At last: A tool to help marketers achieve cross-device identification, then move on to identity-based marketing.
The tool? A sample RFI created by the Direct Marketing Association’s XDID Structured Innovation Advisory Council.
The objective? To facilitate the sharing of clear information between vendors, clients and agencies, according to the speakers at a recent DMA webinar. The group has even put together a glossary of terms. And it wants your comments.
Why is this important? Because marketers must “engage with your consumer wherever and whenever you might across any medium, and across every device,” said Jeff Smith, CMO of LiveRamp, during the webinar. But it has to be done in a conversational manner, and the digital revolution has changed the process.
Marketers have moved away from the “people-based marketing” seen in tailored direct mail. And the plethora of new devices is to blame, Smith observed. Companies have been “marketing to approximations of people, to cookies, and to mobile IDs, and a host of other identifiers that gave us some idea of who we were talking to, but were not exact, in that manner,” he said.
Meanwhile, three out of four buyers told the DMA that “buying cross-device identity capabilities and implementing is either among their top, or in the top three, 2017 challenges,” said moderator and task-force head David Kohl, CEO of Morgan Digital Ventures.
Josh Blacksmith, SVP, group management director at FCB Chicago, added that “every one of our clients is incredibly focused on building a better experience.” That starts with not acting as if every customer is brand new, and creating sequential storytelling to move them further down the funnel, while observing a cross-device frequency cap.
However, it’s hard to buy technology when a company can’t even communicate clearly with its providers (who waste time responding to confusing requests). To help with this, the RFI template stresses use cases, and an honest presentation of where a client is and what it hopes to achieve.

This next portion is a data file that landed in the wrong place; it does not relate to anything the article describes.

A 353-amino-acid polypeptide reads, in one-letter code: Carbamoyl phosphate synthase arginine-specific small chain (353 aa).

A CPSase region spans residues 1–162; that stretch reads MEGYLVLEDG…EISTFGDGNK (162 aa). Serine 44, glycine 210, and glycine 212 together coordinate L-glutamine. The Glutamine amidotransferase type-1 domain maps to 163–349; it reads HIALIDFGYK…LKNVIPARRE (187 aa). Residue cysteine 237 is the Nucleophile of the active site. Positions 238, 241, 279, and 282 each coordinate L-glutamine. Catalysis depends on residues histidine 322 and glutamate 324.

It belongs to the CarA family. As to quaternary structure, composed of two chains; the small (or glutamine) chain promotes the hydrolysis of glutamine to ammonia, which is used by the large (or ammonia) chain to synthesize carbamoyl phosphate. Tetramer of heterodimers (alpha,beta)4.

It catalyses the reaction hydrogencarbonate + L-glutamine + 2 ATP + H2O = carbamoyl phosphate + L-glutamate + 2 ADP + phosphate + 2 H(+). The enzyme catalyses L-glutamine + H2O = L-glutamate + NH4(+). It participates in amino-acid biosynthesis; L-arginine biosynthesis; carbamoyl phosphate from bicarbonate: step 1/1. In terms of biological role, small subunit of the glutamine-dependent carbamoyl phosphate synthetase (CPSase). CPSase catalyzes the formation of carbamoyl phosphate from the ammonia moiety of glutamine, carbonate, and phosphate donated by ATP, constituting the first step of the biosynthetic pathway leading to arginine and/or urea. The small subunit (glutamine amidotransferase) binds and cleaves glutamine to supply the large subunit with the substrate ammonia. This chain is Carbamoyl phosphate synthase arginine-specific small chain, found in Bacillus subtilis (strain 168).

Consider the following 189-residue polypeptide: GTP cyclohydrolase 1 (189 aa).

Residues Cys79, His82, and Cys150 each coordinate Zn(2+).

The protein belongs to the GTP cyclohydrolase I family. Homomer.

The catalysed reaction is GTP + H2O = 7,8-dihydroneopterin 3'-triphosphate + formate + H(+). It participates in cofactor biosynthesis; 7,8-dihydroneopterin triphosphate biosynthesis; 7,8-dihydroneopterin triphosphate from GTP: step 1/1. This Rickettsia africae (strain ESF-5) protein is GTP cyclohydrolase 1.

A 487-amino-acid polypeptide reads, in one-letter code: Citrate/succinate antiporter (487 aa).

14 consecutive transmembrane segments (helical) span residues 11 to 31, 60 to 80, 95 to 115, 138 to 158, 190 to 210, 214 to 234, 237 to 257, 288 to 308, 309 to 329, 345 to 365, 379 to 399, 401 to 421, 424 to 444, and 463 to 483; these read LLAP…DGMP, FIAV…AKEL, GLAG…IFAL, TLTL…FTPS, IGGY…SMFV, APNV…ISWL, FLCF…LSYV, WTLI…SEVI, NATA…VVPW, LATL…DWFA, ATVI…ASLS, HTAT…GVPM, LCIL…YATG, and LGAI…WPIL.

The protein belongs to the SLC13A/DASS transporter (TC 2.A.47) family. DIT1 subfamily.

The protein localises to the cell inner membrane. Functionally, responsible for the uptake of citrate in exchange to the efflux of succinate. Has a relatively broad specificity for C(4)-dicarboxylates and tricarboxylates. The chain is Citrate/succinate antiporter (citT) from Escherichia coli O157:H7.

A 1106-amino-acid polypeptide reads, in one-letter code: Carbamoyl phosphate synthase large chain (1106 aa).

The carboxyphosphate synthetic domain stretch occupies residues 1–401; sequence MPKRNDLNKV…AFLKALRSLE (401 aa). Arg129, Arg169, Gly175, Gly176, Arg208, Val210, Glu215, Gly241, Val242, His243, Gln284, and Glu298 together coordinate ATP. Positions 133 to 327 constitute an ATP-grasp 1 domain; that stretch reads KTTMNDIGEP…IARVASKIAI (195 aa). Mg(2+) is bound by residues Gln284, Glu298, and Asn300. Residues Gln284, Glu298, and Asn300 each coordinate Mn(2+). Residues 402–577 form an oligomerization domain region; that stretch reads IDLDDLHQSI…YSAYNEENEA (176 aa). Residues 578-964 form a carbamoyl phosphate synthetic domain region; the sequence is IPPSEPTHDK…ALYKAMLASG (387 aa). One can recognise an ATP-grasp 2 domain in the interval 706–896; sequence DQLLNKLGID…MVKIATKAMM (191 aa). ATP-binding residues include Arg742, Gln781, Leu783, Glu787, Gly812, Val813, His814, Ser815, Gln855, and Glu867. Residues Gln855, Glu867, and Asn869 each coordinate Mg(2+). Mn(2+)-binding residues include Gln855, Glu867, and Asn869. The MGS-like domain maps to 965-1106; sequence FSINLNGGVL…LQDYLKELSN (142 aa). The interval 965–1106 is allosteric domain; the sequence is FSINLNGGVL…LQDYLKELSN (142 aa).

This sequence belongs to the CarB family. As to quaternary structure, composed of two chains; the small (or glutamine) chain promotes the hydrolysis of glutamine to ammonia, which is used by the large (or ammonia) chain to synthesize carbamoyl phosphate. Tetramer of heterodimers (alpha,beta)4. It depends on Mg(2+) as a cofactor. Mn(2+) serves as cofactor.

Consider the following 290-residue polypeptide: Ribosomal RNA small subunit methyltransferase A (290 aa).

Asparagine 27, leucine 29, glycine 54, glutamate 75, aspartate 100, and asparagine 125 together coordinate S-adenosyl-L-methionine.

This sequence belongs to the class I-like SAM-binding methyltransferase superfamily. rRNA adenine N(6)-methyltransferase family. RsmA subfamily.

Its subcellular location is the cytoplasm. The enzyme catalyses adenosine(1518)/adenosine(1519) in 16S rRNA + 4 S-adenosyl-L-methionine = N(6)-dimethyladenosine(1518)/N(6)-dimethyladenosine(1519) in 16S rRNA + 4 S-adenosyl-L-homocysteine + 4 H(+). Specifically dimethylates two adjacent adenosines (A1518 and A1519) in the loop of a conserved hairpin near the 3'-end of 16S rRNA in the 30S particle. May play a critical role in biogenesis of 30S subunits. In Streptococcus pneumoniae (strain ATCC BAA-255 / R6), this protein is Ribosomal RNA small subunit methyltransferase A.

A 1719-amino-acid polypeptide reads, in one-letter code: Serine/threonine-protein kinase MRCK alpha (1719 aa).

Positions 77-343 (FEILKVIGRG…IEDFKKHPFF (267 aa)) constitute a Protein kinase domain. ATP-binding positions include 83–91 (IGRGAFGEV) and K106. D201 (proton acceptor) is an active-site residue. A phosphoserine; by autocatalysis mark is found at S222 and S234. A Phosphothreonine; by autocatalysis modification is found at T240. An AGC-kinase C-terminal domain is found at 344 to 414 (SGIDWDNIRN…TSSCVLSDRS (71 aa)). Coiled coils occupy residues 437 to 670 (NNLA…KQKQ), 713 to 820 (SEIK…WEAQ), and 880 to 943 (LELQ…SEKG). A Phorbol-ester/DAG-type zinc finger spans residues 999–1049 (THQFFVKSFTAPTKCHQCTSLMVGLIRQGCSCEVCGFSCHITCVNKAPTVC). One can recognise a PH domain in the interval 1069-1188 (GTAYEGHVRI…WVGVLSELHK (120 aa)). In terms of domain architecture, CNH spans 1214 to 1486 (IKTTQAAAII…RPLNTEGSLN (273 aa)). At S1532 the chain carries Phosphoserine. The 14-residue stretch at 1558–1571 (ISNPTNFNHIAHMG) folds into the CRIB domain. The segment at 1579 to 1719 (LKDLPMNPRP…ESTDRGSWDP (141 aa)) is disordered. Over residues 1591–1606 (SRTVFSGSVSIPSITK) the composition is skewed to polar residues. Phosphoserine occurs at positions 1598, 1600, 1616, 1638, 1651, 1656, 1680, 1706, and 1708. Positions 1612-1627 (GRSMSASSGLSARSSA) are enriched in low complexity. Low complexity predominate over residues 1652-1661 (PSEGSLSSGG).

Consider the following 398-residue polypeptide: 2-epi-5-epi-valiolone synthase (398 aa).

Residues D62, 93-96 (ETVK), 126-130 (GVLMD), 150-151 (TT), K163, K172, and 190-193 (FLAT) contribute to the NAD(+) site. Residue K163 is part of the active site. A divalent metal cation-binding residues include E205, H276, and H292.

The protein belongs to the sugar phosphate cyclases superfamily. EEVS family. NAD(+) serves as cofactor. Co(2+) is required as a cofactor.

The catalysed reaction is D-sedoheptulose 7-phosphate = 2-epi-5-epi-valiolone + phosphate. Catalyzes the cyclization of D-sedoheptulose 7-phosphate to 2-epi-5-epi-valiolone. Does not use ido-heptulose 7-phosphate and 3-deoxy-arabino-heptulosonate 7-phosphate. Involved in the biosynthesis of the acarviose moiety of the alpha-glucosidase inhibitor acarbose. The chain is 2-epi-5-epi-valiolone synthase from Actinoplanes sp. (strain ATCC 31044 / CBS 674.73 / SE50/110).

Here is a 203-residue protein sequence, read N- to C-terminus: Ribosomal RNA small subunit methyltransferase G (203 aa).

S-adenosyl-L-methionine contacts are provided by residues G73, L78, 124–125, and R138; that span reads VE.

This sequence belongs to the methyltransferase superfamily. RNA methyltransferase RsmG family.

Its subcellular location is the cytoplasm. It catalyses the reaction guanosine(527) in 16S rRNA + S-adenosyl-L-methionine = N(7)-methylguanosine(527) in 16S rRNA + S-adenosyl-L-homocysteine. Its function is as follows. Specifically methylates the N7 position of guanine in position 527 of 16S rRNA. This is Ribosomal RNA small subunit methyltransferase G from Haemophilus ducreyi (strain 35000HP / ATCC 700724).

Granted, it was no small challenge putting this into plain English. “We speak ad-tech fluently and we speak brand very poorly,” Smith said.
The task force wanted simplicity, but not “dumb-it-down simplicity,” Kohl stated.
So what did they come up with? Here’s what you need to do to embrace the sample RFI:
First, the client must provide the vendor with clear background information. Use cases are broken into three groups:
The client must also delineate its:
It should lay out its:
Finally, there are these information needs:
Simple enough, no? Then there’s the glossary, which includes often-misunderstood terms like deterministic and probalistic. (Deterministic relies on observed data, whereas probalistic is built on models.)
An even more abused and misused term is accuracy: The match rate, defined by the RFI as “the percentage of unique records in the client’s data set that can be matched to an identifier in the solution provider’s database,” may be a better term. One can “use accuracy in the vernacular, and not in the RFI,” said Kohl in a post-webinar interview.
So how are companies reacting to the RFI?
“As of a two weeks ago, just before the webinar, we had 275 downloads of the complete RFI, and we’ve got to believe if someone from MRM McCann downloaded it, they probably emailed it to everyone,” Kohl said.
And their reactions?
“We’re hearing, ‘Give us more,” Kohl answered. “Companies love that this is cross-device. But they’re saying, ‘Can you make it cross-platform, including offline and smart TV?”
Kohl added that the task force will reconvene in January to put the finishing touches on the RFI. It will then decide whether to add cross-platform tips “or begin the next part of our structured program, which will be about multi-channel attribution.”
Multi-channel attribution? Yes.
“It’s a natural extension,” said Smith during the webinar. “Identity management applies to attribution and measurement also.”